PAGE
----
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Wednesday, December 12, 2018

Kennedy Space Center

Thursday to Saturday, December 6 - 9
A few days ago we decided to buy some online tickets to the Kennedy Space Center. A one-day pass is $57/adult or $50 Senior. Hmm, kinda pricey and what if we couldn't see it all in one day? So, we sprung for the multi-day pass (actually an annual membership) for $82/adult, plus they give you one free parking pass each (value $10 each), so it seemed like the right choice to go with the multi-day pass. Turns out it was a good choice cause there is NO WAY you can see everything in one day or even two. We spent THREE full days there!




A mural of the International Space Station and the flags of the 15 countries that participate in it.

Every day they have an astronaut speak. Anna Fisher is a medical doctor that went up on Shuttle Mission 51. She was a Mission Specialist responsible for operating the robotic arm (Canadarm).

Ms Fisher has recently retired from NASA after a 36 year career. She had a very interesting presentation about her personal life and her NASA career. Very cool and an inspiration to young people.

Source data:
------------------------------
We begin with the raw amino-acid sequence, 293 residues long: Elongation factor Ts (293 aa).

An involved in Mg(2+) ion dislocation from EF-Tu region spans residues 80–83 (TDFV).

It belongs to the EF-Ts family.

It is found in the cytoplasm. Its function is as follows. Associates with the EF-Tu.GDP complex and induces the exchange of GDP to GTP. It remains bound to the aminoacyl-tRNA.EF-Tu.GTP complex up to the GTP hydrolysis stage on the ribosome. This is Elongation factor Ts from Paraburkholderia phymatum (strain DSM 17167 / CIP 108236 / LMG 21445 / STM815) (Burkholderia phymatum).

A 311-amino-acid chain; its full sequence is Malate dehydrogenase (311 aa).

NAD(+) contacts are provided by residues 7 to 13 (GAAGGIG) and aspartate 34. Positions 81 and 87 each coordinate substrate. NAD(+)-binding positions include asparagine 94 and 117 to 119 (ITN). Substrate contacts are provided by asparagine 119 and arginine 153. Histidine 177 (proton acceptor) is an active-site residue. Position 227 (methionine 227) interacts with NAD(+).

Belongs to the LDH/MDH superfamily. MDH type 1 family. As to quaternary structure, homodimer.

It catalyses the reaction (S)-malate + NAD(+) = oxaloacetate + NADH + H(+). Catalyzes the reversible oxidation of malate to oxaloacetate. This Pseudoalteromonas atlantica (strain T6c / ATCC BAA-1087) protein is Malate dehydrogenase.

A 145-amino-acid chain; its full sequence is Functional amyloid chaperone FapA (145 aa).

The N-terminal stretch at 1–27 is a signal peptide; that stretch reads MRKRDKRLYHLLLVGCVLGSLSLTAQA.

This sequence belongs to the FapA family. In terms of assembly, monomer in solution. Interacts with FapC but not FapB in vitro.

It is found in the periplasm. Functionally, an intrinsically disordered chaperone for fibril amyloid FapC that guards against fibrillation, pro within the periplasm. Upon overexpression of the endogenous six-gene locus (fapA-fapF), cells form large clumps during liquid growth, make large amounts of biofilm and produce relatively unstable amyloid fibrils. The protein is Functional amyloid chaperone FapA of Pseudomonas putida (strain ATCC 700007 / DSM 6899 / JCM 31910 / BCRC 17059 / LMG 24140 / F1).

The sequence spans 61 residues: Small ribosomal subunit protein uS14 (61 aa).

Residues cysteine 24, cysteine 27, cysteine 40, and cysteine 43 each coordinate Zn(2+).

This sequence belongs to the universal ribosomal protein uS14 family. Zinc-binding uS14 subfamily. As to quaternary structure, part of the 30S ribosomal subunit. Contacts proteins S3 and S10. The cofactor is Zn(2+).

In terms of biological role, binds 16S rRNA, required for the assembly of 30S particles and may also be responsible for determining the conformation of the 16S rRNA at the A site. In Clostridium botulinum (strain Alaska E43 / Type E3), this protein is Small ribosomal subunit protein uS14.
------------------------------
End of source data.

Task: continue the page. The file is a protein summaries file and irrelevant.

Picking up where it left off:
We boarded a bus that took us over to the launch pads and the Apollo/Saturn V exhibit building. We find bus tour guides a bit hit and miss. Our fist fellow was nice enough but he wanted to tell us more about himself than the points of interest. We went back on the tour bus Saturday and the driver was VERY good.

This is the track the crawler uses to haul assembled spacecraft from the Assembly building to the launch pad. the river stone is imported from another state (sorry, can't recall where) and is meant to crumble under the weight of the crawler. It gives the spacecraft a nice smooth ride.


Just one corner of the crawler they use to transport spacecraft. Top speed....1 MPH loaded, 2 MPH empty! Each of those cleats that make up the crawler tread weighs over a ton.

The crawler makes its way under this huge pad and the spacecraft goes on top of it. This is HUGE stuff. Unbelievable weights.

The Assembly building where they put spacecraft and rockets together. This place is huge! The American flag on the side of the building is 21 stories high.

Those gray doors are the largest in the world. They open sequentially to the height required.

Inside they are assembling the launch tower for the new launch pad.

Space X is one of the contractors that is leasing NASA facilities to launch their rockets

The new launchpad they are preparing for the new series of manned spacecraft that Space X will launch. They have a twenty year lease on this pad.